There seems to be a common theme on Facebook these days of people asking for referrals for various things.

In my Facebook feed, given my and my peers’ stage of life, it is all about pediatricians and daycare providers.

Never have I seen it go like this:

Friend 1: “I need a recommendation for a pediatrician for Jake. His last doctor has gone out of our network, and we need one close to our home.”

Response 1: “I know we live 50 miles away from you, but Dr. Jones really helped my Dad through his chronic arthritis issues. And he’s only 10 minutes from our house.”

That response doesn’t help at all, as it doesn’t meet any of the requirements that Friend 1 was seeking.

But what about this one:

Response 2: “Jake might like seeing Dr. Peters. She works at the center five minutes from your house, and we’ve been using her for all our children. As I am aware, we both use the same health insurance, she’s in your network and is taking new patients.”

Every box checked!

So how does this work for financial advisors?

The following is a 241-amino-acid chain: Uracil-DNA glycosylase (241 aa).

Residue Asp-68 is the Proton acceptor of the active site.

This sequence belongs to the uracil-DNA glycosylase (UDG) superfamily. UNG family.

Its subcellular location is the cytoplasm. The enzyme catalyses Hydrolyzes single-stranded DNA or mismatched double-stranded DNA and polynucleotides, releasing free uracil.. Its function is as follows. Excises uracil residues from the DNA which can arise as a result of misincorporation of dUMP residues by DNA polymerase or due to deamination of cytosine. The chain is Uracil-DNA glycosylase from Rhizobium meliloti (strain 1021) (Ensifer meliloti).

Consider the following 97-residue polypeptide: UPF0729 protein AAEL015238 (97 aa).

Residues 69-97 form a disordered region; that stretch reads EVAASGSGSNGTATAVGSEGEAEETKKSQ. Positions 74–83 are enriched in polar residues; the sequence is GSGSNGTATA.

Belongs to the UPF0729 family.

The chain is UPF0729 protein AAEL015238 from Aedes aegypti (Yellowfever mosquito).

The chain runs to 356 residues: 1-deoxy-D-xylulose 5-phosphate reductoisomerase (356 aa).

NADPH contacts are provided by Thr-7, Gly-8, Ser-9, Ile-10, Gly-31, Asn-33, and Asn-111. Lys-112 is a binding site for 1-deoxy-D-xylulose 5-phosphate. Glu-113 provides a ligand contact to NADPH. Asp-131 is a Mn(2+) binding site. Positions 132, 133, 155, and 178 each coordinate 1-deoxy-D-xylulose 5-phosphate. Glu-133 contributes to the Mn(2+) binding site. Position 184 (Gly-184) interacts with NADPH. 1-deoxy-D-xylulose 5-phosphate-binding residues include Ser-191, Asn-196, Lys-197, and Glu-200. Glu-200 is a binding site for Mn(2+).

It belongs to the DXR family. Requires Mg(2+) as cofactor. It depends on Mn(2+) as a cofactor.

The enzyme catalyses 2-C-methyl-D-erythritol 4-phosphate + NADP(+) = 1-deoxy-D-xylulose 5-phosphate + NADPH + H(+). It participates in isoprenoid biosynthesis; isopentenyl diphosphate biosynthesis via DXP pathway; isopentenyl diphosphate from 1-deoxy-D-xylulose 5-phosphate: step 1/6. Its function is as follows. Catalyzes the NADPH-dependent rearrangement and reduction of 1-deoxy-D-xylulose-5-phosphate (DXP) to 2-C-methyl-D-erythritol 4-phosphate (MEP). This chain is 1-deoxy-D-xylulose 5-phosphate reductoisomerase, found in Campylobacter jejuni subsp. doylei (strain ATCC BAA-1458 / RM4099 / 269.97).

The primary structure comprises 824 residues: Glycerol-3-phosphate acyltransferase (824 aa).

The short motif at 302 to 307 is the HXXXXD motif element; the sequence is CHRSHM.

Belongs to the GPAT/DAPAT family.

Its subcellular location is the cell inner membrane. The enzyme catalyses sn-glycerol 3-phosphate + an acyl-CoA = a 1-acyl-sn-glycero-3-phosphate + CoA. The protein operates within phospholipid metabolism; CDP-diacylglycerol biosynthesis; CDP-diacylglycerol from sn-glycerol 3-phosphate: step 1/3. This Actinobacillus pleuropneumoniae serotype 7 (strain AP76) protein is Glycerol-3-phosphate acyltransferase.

Friend 1: “I need a recommendation for an advisor who can help me and John make sure we’re in the best spot leading up to retirement. With John being a doctor, we need some business planning as well as an advisor who can meet us after work.”

Anything that doesn’t specify that the advisor works with small-business owners, doctors, retirement planning and has out of office hours will be ignored.

Response 1: Julie, I asked my doctor who he uses when I saw him today. He suggests using Mr. Nettles who is 15 minutes away from John’s practice. He says he helped him sell part of his practice and meets with him on Saturday mornings when his office is closed.”

Bravo Mr. Nettles for being so referable that you landed another client without even having to meet that prospect.

It isn’t enough to work with a demographic of people anymore. Advisors have to be helping them solve a specific problem:

These problems could include helping a young lawyer prepare to become a partner; assisting a teacher submit a retirement letter and then figure out the next steps; aiding an author who has had a book optioned for a movie; or working with a songwriter who has songs that have started to be picked up by major recording artists.

Having a niche just isn’t enough these days. In order to gain the most referrals, advisors must have a niche inside their niche.

Dave Grant, a Financial Planning columnist, is founder of Finance for Teachers, a planning firm, and the Finance for Teachers Network, in Cary, Ill. He is also the founder of NAPFA Genesis, a networking group for young, fee-only planners. Follow him on Twitter at @davegrant82.

This story is part of a 30-day series on how to generate the best referrals.

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